LOUISVILLE, COLO. – Search teams search for two missing people in the smoldering rubble of a major Colorado wildfire while survivors of the blaze sort through the remains of their homes to see what’s remaining.
Investigators are still trying to determine what caused the blaze to spread to at least 9.4 square miles (24 square kilometers), leaving nearly 1,000 homes and other buildings destroyed in midtown suburbs. Denver and Boulder.
Hell broke out on Thursday, unusually late in the year after an extremely dry fall and in the midst of a nearly snowless winter. Experts say those conditions, along with high winds, helped the fire spread.
Boulder County Sheriff Joe Pelle said authorities are pursuing a number of tricks and have executed a search warrant at “a specific location.” The sheriff declined to provide details on Sunday, including whether he thinks the fire was an arson.
“It’s complicated and it’s all covered with a layer of snow,” Pelle said of the scene where the fire started. “The outcome of that investigation is very important – there’s a lot at stake. We’re going to be professional. We’re going to be careful.”
Rex and Barba Hickman sift through the ashes of their Louisville home with his son and wife.
Their son, Austin, opened a safe with a grinding tool to reveal gold and silver coins, melted credit cards, keys and what was left of the couple’s passports. .
They evacuated with the dog, iPad and clothes on their backs. Rex Hickman said he was heartbroken to see their 23-year-old home empty.
“There’s a sense of paralysis that hits you first. You know, it’s like you’re in a state of crisis. You think about what you can do, what you can’t do,” he said. “The real pain will seep over time.”
The couple had to find a rental home and clothes in the short term, and their insurance company told them it would take at least two years to rebuild their home.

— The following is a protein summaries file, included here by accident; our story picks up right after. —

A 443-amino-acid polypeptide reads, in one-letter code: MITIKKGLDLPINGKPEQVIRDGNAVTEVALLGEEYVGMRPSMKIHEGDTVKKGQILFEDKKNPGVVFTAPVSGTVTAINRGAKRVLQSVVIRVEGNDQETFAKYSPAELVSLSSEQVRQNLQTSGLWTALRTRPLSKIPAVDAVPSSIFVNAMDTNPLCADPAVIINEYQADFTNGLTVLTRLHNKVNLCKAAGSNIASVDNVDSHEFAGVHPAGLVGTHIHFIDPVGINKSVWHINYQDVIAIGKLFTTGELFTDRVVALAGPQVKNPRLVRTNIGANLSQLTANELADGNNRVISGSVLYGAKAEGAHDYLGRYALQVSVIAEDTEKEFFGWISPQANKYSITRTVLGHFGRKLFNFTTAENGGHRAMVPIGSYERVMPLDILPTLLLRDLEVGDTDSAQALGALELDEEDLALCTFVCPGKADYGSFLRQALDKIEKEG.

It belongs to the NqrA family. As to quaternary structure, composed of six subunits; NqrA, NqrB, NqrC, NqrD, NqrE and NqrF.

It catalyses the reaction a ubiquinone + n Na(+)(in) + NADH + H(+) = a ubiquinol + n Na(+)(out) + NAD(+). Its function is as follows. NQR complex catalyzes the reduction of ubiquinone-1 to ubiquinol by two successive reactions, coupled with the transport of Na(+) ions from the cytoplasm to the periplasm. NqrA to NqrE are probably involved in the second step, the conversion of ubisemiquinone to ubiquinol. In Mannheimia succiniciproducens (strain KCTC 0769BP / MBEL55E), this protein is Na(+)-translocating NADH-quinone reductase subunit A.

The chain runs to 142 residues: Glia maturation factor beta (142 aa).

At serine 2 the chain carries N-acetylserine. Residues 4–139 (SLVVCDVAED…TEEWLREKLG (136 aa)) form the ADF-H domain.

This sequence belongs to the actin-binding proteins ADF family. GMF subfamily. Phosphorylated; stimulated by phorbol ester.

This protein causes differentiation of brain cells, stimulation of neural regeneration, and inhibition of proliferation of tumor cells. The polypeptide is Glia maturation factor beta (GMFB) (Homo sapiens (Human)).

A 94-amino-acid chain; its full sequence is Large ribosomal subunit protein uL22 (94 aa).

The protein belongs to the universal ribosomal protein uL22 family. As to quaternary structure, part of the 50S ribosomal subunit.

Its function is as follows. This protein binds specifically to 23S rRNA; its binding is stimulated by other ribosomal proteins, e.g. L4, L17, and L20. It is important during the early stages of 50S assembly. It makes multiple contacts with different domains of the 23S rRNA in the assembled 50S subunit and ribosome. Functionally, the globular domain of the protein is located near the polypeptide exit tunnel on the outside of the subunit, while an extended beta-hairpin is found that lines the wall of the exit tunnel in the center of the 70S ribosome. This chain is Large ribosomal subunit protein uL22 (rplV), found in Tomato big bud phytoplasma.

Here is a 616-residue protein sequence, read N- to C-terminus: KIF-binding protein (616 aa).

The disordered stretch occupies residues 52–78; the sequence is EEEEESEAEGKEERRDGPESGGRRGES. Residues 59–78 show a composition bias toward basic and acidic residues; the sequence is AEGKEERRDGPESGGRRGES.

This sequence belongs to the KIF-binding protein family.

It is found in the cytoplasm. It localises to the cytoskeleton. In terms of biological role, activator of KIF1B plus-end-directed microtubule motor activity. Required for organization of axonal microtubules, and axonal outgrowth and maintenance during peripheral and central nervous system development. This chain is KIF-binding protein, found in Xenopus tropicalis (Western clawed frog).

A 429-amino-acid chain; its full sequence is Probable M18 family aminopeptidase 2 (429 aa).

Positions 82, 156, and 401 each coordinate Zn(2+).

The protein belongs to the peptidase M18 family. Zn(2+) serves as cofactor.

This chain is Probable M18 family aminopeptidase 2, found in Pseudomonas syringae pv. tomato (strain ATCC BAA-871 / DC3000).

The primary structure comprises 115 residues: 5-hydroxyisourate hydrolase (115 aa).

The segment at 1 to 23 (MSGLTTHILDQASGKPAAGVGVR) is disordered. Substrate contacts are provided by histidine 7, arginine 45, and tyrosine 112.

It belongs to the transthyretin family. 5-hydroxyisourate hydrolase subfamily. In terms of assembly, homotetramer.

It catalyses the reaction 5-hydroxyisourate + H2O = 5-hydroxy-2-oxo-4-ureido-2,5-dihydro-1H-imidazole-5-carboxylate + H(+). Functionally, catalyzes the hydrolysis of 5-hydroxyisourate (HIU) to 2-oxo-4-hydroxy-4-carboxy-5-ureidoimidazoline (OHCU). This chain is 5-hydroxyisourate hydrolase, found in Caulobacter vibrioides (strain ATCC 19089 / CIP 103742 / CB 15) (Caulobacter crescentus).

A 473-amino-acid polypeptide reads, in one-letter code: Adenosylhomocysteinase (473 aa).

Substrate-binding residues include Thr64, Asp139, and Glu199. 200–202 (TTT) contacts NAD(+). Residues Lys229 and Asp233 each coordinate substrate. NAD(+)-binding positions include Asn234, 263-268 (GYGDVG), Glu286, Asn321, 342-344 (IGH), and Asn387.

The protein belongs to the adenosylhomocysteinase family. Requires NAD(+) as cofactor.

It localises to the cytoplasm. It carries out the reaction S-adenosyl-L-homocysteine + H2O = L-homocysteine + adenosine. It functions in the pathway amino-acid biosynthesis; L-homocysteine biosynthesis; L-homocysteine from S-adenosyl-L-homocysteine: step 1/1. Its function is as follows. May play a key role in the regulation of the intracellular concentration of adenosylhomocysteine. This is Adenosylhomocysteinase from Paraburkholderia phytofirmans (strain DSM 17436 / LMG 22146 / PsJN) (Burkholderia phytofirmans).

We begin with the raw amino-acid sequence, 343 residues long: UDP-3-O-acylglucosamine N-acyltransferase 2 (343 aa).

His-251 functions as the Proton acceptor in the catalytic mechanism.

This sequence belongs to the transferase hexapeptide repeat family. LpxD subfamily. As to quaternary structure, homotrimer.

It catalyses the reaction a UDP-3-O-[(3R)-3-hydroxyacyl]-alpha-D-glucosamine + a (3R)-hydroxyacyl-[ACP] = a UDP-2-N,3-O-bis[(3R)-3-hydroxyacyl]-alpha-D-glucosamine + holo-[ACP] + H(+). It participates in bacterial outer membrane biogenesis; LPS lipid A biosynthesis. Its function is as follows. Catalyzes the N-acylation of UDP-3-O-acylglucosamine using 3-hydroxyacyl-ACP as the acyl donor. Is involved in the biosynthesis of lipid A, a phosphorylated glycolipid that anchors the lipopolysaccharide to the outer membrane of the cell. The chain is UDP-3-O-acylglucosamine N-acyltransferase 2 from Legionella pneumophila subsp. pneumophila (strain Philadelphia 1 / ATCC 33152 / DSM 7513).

“We know how lucky we are,” said Rex Hickman. “We have each other. We have great friends, great family. So many people have suffered more than we have, and we feel for them.”
While foundation fires are still smoldering in some places, the blaze is no longer considered an immediate threat – especially with Saturday’s snow and frigid temperatures.
Authorities initially said everyone was cleared after the fire. But Boulder County spokeswoman Jennifer Churchill said reports of three missing people were later discovered amid a scramble to manage the emergency. One person was found alive, officials said Sunday.
Crews are still looking for a woman at home in Superior and a man who lives near Marshall. Pelle said their home was “deep in hot rubble and covered with snow. It was a difficult task.”
Other investigators are looking into whether the missing people may have been out, but not in contact with their family or friends, Pelle said.
Colorado Governor Jared Polis and federal emergency officials visited some of the damaged neighborhoods Sunday morning.
“I know it’s a tough time in your life if you’ve lost everything or you don’t even know what you’ve lost,” Polis said after the tour. “A few days ago you celebrated Christmas at home and hung your stockings and now the house and fireplace have been demolished.”
Of at least 991 buildings destroyed by the fire, most were residential. But the fire also destroyed eight properties at a Louisville shopping center, including a nail salon and a Subway restaurant. In neighboring Superior, 12 businesses were damaged, including a Target dealership, Chuck E. Cheese, Tesla, a hotel and city hall.
The two towns are about 20 miles (30 km) northwest of Denver and have a combined population of 34,000.
The fire stopped about 100 yards (90 meters) from Susan Hill’s property in Louisville. She slept Saturday night in her home using space heaters and hot water bottles to stay warm because her natural gas service hadn’t been turned back on.
She choked up as she remembered the color of the sky changing color and nervously recalled sprinting out of town with her college-age son and the dog, the cat and a fire box and the birth certificate and other documents.
“I don’t even know how to describe it,” she said. “It’s so sad. It’s terrible. It’s just devastating.”
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